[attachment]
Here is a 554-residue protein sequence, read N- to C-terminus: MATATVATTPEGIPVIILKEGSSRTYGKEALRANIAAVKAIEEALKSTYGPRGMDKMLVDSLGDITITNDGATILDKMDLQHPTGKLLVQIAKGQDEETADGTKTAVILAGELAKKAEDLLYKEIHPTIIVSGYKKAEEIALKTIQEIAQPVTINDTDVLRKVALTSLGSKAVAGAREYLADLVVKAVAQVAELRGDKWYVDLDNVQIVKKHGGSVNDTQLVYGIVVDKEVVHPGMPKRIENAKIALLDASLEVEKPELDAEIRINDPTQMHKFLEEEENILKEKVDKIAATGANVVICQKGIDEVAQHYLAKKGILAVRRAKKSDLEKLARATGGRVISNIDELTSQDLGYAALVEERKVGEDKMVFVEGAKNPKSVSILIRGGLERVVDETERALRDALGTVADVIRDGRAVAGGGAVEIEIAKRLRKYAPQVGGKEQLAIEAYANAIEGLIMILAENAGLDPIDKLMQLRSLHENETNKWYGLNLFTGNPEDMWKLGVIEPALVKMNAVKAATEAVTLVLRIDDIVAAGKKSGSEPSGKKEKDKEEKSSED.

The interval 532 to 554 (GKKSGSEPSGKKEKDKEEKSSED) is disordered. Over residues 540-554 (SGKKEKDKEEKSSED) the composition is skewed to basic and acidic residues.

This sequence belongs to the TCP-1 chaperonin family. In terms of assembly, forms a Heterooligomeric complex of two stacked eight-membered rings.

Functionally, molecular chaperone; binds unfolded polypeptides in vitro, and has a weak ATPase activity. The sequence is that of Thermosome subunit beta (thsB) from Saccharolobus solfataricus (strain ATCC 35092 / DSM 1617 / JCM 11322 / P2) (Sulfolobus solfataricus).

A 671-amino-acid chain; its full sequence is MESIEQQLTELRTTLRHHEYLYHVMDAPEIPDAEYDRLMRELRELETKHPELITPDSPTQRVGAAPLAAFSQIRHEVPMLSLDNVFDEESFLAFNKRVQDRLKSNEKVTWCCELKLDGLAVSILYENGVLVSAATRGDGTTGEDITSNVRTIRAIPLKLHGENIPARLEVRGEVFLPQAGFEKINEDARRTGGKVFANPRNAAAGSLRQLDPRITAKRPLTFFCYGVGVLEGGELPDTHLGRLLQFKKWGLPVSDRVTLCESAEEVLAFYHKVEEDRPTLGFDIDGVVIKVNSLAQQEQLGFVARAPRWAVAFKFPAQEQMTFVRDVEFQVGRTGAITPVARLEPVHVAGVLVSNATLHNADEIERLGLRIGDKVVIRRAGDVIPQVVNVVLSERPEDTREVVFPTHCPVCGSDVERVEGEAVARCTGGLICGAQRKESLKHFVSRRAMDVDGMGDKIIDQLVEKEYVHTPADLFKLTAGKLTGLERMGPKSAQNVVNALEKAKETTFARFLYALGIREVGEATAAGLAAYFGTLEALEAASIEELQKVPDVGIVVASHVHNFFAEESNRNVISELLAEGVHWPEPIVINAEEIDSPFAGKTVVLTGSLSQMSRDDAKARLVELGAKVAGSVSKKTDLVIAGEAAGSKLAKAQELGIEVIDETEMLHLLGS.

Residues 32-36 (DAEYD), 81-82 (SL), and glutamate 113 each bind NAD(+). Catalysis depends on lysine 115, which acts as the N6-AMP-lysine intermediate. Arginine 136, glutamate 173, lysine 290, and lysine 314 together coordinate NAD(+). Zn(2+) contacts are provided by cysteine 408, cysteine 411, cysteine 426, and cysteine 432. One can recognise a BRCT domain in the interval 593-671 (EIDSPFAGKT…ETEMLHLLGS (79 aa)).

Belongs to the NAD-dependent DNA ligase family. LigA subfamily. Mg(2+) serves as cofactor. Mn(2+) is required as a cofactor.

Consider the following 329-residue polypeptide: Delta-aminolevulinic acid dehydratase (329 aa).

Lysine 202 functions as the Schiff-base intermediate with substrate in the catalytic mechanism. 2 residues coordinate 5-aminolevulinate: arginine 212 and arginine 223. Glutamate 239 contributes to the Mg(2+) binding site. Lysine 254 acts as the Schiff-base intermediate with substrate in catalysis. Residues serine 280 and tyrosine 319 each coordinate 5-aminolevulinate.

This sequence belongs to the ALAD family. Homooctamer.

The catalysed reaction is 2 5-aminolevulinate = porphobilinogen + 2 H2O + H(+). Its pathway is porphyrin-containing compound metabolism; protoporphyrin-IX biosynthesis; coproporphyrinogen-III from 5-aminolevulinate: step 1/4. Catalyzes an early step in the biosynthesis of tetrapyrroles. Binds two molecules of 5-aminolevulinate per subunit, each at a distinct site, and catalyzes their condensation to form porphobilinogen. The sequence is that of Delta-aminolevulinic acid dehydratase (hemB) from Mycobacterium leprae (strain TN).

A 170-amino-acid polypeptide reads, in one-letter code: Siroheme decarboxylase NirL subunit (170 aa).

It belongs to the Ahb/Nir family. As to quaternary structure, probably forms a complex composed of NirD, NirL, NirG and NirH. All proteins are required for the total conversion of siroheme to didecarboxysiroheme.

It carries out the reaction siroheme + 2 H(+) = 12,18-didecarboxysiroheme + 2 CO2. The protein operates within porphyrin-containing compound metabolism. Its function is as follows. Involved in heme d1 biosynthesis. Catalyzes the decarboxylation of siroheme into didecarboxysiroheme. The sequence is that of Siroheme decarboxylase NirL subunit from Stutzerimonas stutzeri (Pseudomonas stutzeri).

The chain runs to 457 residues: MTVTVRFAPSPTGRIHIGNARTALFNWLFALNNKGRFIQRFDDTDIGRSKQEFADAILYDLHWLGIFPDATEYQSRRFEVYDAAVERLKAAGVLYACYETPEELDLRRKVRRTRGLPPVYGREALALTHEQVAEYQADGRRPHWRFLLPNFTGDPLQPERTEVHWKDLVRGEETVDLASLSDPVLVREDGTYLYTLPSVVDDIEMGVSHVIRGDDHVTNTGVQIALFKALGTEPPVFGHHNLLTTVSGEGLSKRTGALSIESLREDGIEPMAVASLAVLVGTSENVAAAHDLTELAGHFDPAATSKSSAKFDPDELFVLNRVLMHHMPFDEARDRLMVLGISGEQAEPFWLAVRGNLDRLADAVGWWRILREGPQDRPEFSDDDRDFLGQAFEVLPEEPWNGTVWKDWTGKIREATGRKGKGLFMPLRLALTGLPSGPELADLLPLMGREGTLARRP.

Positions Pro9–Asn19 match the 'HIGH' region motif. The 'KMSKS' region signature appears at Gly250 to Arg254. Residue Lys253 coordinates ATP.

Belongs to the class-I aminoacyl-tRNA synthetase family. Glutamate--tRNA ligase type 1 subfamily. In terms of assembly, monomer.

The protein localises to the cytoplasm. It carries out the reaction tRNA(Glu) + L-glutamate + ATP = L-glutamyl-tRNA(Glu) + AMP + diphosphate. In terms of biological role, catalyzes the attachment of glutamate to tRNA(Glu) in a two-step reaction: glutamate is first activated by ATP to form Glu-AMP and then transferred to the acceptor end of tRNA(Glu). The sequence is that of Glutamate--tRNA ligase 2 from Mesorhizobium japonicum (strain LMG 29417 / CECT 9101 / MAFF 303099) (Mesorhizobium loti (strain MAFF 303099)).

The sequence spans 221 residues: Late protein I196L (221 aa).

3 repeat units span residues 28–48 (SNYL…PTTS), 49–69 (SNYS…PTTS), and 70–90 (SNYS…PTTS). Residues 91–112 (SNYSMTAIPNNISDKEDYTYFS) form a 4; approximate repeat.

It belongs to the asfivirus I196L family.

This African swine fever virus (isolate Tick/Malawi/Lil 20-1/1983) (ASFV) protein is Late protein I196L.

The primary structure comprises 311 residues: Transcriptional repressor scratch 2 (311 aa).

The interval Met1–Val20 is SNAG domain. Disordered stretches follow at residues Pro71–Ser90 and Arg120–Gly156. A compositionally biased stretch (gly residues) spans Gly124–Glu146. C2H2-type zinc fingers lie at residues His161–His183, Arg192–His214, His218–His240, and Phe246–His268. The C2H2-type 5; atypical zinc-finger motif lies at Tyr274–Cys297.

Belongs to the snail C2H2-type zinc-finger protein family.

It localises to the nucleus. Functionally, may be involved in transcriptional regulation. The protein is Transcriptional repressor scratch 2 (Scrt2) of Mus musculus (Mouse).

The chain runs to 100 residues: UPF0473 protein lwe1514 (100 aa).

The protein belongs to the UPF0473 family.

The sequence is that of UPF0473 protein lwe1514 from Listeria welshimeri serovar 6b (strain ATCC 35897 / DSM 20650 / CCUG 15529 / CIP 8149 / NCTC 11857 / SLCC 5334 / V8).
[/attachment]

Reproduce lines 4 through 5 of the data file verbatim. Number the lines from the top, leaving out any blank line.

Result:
Functionally, molecular chaperone; binds unfolded polypeptides in vitro, and has a weak ATPase activity. The sequence is that of Thermosome subunit beta (thsB) from Saccharolobus solfataricus (strain ATCC 35092 / DSM 1617 / JCM 11322 / P2) (Sulfolobus solfataricus).

A 671-amino-acid chain; its full sequence is MESIEQQLTELRTTLRHHEYLYHVMDAPEIPDAEYDRLMRELRELETKHPELITPDSPTQRVGAAPLAAFSQIRHEVPMLSLDNVFDEESFLAFNKRVQDRLKSNEKVTWCCELKLDGLAVSILYENGVLVSAATRGDGTTGEDITSNVRTIRAIPLKLHGENIPARLEVRGEVFLPQAGFEKINEDARRTGGKVFANPRNAAAGSLRQLDPRITAKRPLTFFCYGVGVLEGGELPDTHLGRLLQFKKWGLPVSDRVTLCESAEEVLAFYHKVEEDRPTLGFDIDGVVIKVNSLAQQEQLGFVARAPRWAVAFKFPAQEQMTFVRDVEFQVGRTGAITPVARLEPVHVAGVLVSNATLHNADEIERLGLRIGDKVVIRRAGDVIPQVVNVVLSERPEDTREVVFPTHCPVCGSDVERVEGEAVARCTGGLICGAQRKESLKHFVSRRAMDVDGMGDKIIDQLVEKEYVHTPADLFKLTAGKLTGLERMGPKSAQNVVNALEKAKETTFARFLYALGIREVGEATAAGLAAYFGTLEALEAASIEELQKVPDVGIVVASHVHNFFAEESNRNVISELLAEGVHWPEPIVINAEEIDSPFAGKTVVLTGSLSQMSRDDAKARLVELGAKVAGSVSKKTDLVIAGEAAGSKLAKAQELGIEVIDETEMLHLLGS.